|Look! This is your world. You can’t not look. There is no other world. This is your world: it is your feast. Look at the greatness of the whole thing. Look! Don’t hesitate—look! Open your eyes. Don’t blink, and look, look—look further. ~ Chögyam Trungpa, Rinpoche|
THE MINDFUL LIFE WITH WAYLON H. LEWIS
I’m a “Dharma Brat,” the nickname—for the first generation to grow up from the get-go with the terrible technological brilliance of the West and the esoteric wisdom of the East—is said to be a mishmash of “Army Brat” and Kerouac’s “Dharma Bums.”
In any case, when you grow up Buddhist, you notice that everyone’s always sitting around. They call it meditating. As a child, I remember wanting to yell at a building-full of meditators at Karme Chöling, in Vermont, “What are you afraid of! It’s a gorgeous day! Get out there and live!” Only later did I realize what hard work it was. Working with your mind. Becoming friends with oneself. Seeing through the incessant blah bla blah that speeds by so fast that, like a spinning tire, it looks solid. We look solid, that is: we think we exist. From there comes the urge to preserve and protect. From there comes the us vs. them mentality. From there comes ego, which is something I know all about.
But if I didn’t holler at them there Buddhists, they sure did at me. When you’re a child living at a Buddhist retreat center in the middle of nowhere (the exact middle: Barnet, Vermont), what happens is you get told to shush a lot. I was a just a kid. I ran and jumped instead of walking and laughed and yelled instead of talking. That didn’t go over so well with the meditation crowd.
Now I’m an old man of 32. I’m an adult, mostly. Folks don’t tell me to shush, anymore. They do, from time to time, suggest I put fewer photos of myself in my own magazine. I shrug, helplessly. I’m hopeless. For better and worse, I yam who I yam and I ain’t who I ain’t. And one thing I ain’t is someone quiet, or shy. I’m all about me. Not very Buddhist, I know.
And that’s where, as a young man, Buddhism hit home. Because Buddhism says…well, first of all, Buddhism says “don’t believe anything Buddhism says unless you can personally experience it and find it to be true.” And secondly, Buddhism says, “You’re nobody. I’m nobody. I don’t exist.” Then, in the Heart Sutra (the most beautiful, rhythmic sutra I know) Buddhism goes on to say that “though I don’t exist (form is empty,) I also am myself (emptiness is form)—and that’s not only okay, that’s great.” It’s great because only through my own personal experience of our world and my life, can I develop compassion for others. And for myself. Finally, it says the thing that gave my life direction: “Be a ‘bodhisattva.’” Use my understanding of my lack of self—my awareness of my self-involved self, my compassion for my insufferable self—and then and only then go out and help others. Save the world. Change the world. Be an example. Be a good person. Live a good life, yes—but live a life that’s not only good for myself and my loved ones, but for everyone, and the world.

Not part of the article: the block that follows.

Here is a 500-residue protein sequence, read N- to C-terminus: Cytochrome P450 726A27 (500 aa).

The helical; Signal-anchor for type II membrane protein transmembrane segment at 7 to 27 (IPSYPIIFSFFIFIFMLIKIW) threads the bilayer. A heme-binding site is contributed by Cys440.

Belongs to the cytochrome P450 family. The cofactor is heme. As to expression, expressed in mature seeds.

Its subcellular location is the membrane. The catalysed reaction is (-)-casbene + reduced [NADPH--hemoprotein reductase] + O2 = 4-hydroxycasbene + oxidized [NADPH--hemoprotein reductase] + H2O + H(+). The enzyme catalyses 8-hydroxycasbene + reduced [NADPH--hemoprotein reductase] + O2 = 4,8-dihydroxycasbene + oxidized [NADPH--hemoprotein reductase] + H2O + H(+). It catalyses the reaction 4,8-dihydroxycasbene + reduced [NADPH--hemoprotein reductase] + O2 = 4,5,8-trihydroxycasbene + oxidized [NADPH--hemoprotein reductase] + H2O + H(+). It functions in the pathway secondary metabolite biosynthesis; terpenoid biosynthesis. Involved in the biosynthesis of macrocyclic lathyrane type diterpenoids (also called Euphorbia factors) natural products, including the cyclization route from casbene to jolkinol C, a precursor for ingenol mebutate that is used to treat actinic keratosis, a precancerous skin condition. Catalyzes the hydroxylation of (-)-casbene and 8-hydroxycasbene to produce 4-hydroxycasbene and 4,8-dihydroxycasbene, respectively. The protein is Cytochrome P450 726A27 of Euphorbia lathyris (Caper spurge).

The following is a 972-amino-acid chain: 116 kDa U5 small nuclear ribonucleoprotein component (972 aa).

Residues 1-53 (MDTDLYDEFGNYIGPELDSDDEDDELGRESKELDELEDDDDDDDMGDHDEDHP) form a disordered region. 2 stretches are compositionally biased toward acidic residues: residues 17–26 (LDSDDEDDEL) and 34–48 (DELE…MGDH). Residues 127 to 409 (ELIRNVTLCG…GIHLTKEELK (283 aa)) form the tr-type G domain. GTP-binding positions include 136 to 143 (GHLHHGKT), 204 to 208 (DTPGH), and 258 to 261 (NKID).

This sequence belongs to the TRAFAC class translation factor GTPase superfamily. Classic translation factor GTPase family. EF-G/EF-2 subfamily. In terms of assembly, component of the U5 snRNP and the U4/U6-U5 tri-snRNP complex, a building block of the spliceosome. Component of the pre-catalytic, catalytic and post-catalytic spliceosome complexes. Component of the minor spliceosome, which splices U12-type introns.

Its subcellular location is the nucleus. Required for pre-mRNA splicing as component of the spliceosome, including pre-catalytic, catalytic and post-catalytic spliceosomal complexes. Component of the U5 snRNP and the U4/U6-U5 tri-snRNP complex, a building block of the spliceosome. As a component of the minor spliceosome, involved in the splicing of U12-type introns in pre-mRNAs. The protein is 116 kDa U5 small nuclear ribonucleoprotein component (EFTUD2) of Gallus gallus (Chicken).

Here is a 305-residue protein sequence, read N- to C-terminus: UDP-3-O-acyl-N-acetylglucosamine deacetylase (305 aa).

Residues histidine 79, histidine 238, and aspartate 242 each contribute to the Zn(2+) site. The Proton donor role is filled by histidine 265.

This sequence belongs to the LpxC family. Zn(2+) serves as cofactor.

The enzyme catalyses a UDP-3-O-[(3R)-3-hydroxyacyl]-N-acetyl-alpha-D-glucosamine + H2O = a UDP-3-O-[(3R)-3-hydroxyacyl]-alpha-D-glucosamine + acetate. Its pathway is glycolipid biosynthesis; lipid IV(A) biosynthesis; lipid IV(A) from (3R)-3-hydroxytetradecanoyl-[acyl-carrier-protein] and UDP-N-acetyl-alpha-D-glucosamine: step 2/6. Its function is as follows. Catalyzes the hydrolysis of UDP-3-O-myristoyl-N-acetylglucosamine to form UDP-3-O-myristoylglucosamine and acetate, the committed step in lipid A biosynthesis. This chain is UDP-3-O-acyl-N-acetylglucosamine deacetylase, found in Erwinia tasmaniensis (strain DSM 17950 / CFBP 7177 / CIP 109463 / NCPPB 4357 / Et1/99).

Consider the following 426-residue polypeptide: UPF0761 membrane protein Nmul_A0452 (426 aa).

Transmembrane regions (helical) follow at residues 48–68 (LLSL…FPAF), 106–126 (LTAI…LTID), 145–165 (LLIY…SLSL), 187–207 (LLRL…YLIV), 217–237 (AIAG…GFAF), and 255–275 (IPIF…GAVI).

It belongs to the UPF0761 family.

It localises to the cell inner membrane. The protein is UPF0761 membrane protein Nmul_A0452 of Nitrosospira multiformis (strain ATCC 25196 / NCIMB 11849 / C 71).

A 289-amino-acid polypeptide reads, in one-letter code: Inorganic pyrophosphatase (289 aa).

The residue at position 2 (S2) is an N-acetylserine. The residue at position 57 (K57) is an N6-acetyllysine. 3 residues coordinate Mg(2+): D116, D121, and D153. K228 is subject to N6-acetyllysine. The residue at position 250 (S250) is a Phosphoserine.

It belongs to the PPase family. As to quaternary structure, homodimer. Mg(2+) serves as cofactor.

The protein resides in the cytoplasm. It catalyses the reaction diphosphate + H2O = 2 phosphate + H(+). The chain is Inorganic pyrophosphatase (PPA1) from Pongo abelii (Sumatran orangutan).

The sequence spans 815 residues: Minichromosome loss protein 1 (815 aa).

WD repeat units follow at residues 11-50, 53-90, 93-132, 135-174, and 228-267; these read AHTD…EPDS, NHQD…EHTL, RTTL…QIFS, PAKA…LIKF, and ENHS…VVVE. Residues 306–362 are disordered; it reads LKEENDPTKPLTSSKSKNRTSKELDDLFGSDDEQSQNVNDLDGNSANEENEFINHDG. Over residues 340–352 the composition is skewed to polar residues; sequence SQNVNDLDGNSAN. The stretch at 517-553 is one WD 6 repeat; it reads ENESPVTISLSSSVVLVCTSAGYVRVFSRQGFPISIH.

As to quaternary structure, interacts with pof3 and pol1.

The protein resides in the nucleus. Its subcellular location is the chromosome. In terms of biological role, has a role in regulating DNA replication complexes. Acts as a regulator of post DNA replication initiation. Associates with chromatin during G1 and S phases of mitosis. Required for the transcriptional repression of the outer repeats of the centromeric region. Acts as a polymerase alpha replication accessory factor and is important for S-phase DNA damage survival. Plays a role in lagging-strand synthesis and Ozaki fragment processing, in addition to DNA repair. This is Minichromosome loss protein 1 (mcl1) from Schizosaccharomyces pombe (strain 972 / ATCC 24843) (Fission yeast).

‘Cause lots of Americans live the conventional idea of a good life: go to school, join a frat, get a job, work hard, make money, buy a big home with a big garage to put my big car in, and retire rich but dissatisfied. And lots of others live a life that’s good for others: go to school, join the co-op, become a teacher, change children’s’ lives and work day and night every day of the week for a few decades, and retire poor. But not enough people do both: live a good life that also happens to be good for others. Get rich doing something you love that the world actually needs. Make your mission in life about service.
And that’s not merely a Buddhist idea. You’ll find that in just about any religion and culture worth its salt.
And that’s what “the mindful life” is meant to be all about. And that’s what I aim to do with my life. I want to get rich doing whatever I happen to be good at, so long as what I do is good for others and the world. I want to get famous and spread the word. May my every action be of benefit to all sentient beings, as the twice-daily Buddhist aspiration goes. In Buddhism, someone who’s enlightened is called a Tathagata—literally, one who’s crossed the river. But it’s better to be a Sugata—one who’s crossed the river and enjoyed doing so. No kidding. So enjoy your life. And the best way to do so is to help a world in need. Be eco in your everyday habits. Practice meditation, just a little bit. Align your career, your passion and your skills.
Speaking personally, it’s a fulfilled life, if not always an easy one. I work all the time. Just a few years back, I had a reputation for being a wild n’crazy guy. Now, I spend quality time with my laptop. My idea of a good time is to quit work at 11, watch a West Wing, and sleep. But I’m not playing a teeny-weensy violin. I’m fortunate. I know what I want to do with my life. I want to be of benefit.
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